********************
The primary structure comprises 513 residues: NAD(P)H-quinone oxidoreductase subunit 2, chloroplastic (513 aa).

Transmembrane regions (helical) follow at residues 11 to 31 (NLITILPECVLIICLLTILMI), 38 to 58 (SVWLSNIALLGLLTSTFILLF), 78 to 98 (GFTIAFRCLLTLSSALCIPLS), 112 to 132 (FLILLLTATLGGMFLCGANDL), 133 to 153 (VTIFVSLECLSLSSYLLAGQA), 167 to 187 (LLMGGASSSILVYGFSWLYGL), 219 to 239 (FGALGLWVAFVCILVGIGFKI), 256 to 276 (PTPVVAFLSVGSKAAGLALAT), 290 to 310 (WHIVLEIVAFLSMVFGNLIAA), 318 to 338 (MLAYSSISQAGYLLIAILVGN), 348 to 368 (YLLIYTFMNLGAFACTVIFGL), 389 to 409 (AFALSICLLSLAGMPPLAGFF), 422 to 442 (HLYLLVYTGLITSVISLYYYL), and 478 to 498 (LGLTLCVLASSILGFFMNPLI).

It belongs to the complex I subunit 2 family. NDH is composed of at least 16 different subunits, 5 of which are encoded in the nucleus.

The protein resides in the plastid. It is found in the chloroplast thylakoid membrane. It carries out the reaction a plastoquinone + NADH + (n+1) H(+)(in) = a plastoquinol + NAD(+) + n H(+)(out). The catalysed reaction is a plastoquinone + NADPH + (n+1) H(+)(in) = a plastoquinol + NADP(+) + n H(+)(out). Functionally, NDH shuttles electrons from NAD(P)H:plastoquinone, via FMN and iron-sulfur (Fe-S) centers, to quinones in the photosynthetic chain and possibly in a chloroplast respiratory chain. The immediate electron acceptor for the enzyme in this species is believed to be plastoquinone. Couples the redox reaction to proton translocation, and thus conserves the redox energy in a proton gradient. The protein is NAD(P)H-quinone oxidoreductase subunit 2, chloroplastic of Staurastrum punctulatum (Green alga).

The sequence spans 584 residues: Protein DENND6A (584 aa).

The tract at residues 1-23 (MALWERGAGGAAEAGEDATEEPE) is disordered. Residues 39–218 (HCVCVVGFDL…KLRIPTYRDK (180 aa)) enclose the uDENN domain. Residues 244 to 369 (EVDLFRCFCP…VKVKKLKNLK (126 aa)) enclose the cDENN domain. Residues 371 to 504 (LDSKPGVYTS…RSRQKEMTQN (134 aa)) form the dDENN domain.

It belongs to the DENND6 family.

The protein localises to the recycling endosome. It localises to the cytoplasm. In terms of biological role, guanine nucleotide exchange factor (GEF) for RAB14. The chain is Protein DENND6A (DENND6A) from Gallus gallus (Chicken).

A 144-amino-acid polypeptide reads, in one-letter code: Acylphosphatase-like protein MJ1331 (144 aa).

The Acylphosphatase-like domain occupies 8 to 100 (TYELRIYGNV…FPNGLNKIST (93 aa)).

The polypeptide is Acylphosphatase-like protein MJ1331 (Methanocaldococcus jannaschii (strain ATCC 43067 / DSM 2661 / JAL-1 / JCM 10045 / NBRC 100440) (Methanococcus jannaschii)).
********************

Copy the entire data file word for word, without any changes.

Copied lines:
The primary structure comprises 513 residues: NAD(P)H-quinone oxidoreductase subunit 2, chloroplastic (513 aa).

Transmembrane regions (helical) follow at residues 11 to 31 (NLITILPECVLIICLLTILMI), 38 to 58 (SVWLSNIALLGLLTSTFILLF), 78 to 98 (GFTIAFRCLLTLSSALCIPLS), 112 to 132 (FLILLLTATLGGMFLCGANDL), 133 to 153 (VTIFVSLECLSLSSYLLAGQA), 167 to 187 (LLMGGASSSILVYGFSWLYGL), 219 to 239 (FGALGLWVAFVCILVGIGFKI), 256 to 276 (PTPVVAFLSVGSKAAGLALAT), 290 to 310 (WHIVLEIVAFLSMVFGNLIAA), 318 to 338 (MLAYSSISQAGYLLIAILVGN), 348 to 368 (YLLIYTFMNLGAFACTVIFGL), 389 to 409 (AFALSICLLSLAGMPPLAGFF), 422 to 442 (HLYLLVYTGLITSVISLYYYL), and 478 to 498 (LGLTLCVLASSILGFFMNPLI).

It belongs to the complex I subunit 2 family. NDH is composed of at least 16 different subunits, 5 of which are encoded in the nucleus.

The protein resides in the plastid. It is found in the chloroplast thylakoid membrane. It carries out the reaction a plastoquinone + NADH + (n+1) H(+)(in) = a plastoquinol + NAD(+) + n H(+)(out). The catalysed reaction is a plastoquinone + NADPH + (n+1) H(+)(in) = a plastoquinol + NADP(+) + n H(+)(out). Functionally, NDH shuttles electrons from NAD(P)H:plastoquinone, via FMN and iron-sulfur (Fe-S) centers, to quinones in the photosynthetic chain and possibly in a chloroplast respiratory chain. The immediate electron acceptor for the enzyme in this species is believed to be plastoquinone. Couples the redox reaction to proton translocation, and thus conserves the redox energy in a proton gradient. The protein is NAD(P)H-quinone oxidoreductase subunit 2, chloroplastic of Staurastrum punctulatum (Green alga).

The sequence spans 584 residues: Protein DENND6A (584 aa).

The tract at residues 1-23 (MALWERGAGGAAEAGEDATEEPE) is disordered. Residues 39–218 (HCVCVVGFDL…KLRIPTYRDK (180 aa)) enclose the uDENN domain. Residues 244 to 369 (EVDLFRCFCP…VKVKKLKNLK (126 aa)) enclose the cDENN domain. Residues 371 to 504 (LDSKPGVYTS…RSRQKEMTQN (134 aa)) form the dDENN domain.

It belongs to the DENND6 family.

The protein localises to the recycling endosome. It localises to the cytoplasm. In terms of biological role, guanine nucleotide exchange factor (GEF) for RAB14. The chain is Protein DENND6A (DENND6A) from Gallus gallus (Chicken).

A 144-amino-acid polypeptide reads, in one-letter code: Acylphosphatase-like protein MJ1331 (144 aa).

The Acylphosphatase-like domain occupies 8 to 100 (TYELRIYGNV…FPNGLNKIST (93 aa)).

The polypeptide is Acylphosphatase-like protein MJ1331 (Methanocaldococcus jannaschii (strain ATCC 43067 / DSM 2661 / JAL-1 / JCM 10045 / NBRC 100440) (Methanococcus jannaschii)).